Source: This document taken from the Report of Apollo 204 Review Board
NASA Historical Reference Collection, NASA History Office, NASA Headquarters, Washington, DC.
|To:|| Mr. James E. Webb|
|From:||Dr. Robert C. Seamans, Jr.|
|Subject:||Report on Apollo 204 Review Board Discussions|
I spent yesterday at the Kennedy Space Center with the Apollo Review Board and other key personnel involved in the current investigation of the causes and circumstances of the Apollo 204 accident.
First, there has been no determination of the specific cause of the fire that resulted in the deaths of Lt. Colonel Grissom, Lt. Colonel White, and Lt. Commander Chaffee. The retracing of possible, and then of probable, chains of events in such an accident is a complex task that is demanding the complete attention of the Review Board headed by Dr. Floyd Thompson, of the assistants and consultants to the Board, and of many of the elements of government, industry, and universities involved in the Apollo program.
The Board is taking full advantage of the extensive taped data available as well as records made prior to the accident, the present condition of the spacecraft, and the reports of those involved in the test. All the physical evidence and data concerned with the test were impounded immediately following the accident. This was to assure that no pertinent information would be lost and that no actions would be taken except in the full context of all the data available.
As I have stated, the preliminary review of this information has not provided any direct indication of the origin of the fire; the preliminary analyses point to the conclusion that a clear identification of the source of ignition or of its possible source will depend upon detailed step-by-step examination of the entire spacecraft and its related test support equipment.
At present, the spacecraft is still mated to the unfueled launch vehicle at the pad. However, it is being prepared for removal to our industrial area where it will be disassembled and where experts in many technical and scientific areas can work with the physical evidence. Prior to disassembly of the damaged spacecraft, an undamaged and nearly identical (#014) spacecraft will be used to establish the conditions existing prior to the accident. The 014 spacecraft was flown from the North American plant in California to Cape Kennedy on February 1.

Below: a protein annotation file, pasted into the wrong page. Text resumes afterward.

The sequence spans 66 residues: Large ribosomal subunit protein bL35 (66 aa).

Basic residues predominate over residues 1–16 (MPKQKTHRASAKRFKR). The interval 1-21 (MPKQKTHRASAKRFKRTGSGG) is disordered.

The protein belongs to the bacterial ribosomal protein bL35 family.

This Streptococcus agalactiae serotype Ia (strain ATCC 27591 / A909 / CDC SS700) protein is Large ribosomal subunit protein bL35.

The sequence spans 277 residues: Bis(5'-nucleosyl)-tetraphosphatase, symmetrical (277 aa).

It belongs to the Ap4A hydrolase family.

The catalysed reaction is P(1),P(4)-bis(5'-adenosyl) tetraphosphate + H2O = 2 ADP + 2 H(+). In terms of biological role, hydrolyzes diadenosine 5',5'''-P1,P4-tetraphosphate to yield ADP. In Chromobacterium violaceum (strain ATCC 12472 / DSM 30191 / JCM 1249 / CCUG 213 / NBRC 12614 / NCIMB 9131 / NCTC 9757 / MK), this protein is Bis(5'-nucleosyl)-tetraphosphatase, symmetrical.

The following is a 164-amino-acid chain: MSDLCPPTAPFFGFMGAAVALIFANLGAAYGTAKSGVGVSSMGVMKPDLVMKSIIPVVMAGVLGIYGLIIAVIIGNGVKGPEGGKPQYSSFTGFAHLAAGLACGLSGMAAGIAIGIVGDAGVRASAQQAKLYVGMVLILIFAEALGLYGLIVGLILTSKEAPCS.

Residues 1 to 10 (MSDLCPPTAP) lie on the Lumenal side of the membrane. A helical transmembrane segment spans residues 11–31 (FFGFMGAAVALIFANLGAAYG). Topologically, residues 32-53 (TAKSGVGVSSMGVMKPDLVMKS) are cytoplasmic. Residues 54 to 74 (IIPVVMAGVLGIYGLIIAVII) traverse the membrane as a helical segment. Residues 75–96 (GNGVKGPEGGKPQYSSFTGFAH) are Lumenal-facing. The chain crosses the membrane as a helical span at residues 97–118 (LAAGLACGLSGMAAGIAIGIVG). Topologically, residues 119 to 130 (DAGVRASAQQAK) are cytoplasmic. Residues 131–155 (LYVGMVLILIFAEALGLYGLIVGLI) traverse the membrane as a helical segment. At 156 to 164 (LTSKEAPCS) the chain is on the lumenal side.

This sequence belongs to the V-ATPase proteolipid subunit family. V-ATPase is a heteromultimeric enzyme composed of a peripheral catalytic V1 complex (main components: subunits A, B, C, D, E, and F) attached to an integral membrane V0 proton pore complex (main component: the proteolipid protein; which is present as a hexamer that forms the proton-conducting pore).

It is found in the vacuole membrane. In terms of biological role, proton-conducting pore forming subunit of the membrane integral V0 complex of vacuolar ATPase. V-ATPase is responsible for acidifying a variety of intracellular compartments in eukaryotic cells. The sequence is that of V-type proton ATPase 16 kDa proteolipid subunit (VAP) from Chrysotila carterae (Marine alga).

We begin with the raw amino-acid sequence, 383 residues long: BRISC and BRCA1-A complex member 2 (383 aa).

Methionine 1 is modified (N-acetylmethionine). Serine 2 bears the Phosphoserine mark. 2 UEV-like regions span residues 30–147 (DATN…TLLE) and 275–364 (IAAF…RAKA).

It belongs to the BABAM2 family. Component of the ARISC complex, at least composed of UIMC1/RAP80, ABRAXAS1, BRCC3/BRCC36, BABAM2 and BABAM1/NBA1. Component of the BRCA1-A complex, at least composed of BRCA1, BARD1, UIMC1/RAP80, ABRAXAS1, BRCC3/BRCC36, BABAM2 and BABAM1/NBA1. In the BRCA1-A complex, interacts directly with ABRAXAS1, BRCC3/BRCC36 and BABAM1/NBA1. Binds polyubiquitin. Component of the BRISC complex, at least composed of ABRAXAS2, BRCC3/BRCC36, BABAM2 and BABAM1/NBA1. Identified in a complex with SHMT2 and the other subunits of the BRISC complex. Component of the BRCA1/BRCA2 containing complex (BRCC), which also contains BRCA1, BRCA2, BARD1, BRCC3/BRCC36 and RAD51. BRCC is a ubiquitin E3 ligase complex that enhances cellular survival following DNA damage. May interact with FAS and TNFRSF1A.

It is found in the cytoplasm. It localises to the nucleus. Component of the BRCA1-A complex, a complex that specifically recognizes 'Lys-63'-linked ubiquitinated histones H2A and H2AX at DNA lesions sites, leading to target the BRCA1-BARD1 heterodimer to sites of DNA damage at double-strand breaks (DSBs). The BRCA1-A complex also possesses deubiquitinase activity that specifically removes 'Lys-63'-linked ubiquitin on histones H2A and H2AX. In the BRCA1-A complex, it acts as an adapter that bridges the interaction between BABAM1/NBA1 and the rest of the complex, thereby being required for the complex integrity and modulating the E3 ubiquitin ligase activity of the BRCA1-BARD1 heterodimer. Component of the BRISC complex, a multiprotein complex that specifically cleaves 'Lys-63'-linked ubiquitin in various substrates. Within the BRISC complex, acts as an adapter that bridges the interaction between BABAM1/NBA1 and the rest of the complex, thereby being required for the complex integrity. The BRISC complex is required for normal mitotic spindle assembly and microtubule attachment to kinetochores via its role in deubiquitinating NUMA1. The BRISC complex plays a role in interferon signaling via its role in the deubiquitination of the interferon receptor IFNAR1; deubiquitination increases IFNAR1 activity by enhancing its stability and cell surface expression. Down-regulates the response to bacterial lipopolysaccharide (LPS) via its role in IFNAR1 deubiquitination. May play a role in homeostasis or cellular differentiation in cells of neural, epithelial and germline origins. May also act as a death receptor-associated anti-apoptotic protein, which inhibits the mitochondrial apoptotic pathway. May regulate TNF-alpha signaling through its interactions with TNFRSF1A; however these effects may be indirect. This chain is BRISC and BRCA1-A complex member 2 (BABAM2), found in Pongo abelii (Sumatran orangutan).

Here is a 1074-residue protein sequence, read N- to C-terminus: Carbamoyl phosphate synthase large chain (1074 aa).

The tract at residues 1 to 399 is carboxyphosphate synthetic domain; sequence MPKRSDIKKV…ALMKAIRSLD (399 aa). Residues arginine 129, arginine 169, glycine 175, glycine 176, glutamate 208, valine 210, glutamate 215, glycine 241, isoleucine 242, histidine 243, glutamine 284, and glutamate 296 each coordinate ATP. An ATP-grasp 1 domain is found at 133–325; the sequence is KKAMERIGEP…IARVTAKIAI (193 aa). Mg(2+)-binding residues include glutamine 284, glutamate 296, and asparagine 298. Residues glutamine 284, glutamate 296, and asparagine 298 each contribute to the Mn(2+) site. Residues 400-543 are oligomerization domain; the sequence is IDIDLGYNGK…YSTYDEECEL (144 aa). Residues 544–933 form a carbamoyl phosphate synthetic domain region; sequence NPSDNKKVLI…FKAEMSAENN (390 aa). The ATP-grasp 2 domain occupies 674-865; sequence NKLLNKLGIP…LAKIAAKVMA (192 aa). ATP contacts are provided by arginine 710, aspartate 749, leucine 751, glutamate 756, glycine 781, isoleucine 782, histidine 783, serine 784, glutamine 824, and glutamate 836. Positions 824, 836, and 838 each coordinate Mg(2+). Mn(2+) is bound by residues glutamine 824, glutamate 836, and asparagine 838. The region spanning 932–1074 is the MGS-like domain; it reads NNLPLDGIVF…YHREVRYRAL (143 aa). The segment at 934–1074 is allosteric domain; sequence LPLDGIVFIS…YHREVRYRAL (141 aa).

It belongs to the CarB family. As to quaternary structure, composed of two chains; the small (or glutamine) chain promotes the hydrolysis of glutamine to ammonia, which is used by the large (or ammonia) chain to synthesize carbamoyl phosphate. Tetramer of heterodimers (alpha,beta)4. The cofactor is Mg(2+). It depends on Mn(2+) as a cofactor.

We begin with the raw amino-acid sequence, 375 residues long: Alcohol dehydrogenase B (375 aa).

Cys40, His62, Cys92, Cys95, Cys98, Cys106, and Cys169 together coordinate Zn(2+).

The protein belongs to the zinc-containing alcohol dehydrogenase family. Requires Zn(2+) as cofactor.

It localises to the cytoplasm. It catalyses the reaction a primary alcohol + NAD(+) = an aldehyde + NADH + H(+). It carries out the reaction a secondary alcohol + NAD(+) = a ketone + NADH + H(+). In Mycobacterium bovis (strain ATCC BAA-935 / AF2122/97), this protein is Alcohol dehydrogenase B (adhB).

The current plans are to go through a parallel, step-by-step disassembly process, first working on the undamaged vehicle and then repeating as closely as possible the procedure on the damaged vehicle.
In addition to analyses of recorded and physical data and equipment, the Board is defining a series of investigative tasks and is assigning these to teams for execution. For example, a team is charged with the chemical and spectrographic analysis of damaged elements aimed at identifying the propagative history of the fire. Another is working on relating the propagation history to the flammability characteristics of the spacecraft materials. Another is dealing with design analyses and experimental tests to help establish possible ignition sources. As work progresses and a pattern of information emerges, additional tasks, analyses, and reviews will undoubtedly be instituted by the Board.
From information now available to the Board, I had an opportunity to learn more about certain specific aspects of the simulated mission and the test sequence itself than we had previously had before us in a clearly related pattern.
The official death certificates for all three crew members list the cause of death as asphyxiation due to smoke inhalation due to the fire.
I would like to emphasize that this report is based on preliminary information. This information has not yet been extensively analyzed by the Apollo Review Board under Dr. Thompson. Since the data were recorded at a number of different stations, the time sequences may not be perfectly synchronized, possibly giving rise to errors of one or two seconds.
During my meetings with the Board a number of other items of information were discussed but I believe that the data I have outlined include all events having a significant bearing on an understanding of the accident.
Robert C. Seamans, Jr.
Updated February 3, 2003
Steve Garber, NASA History Web Curator
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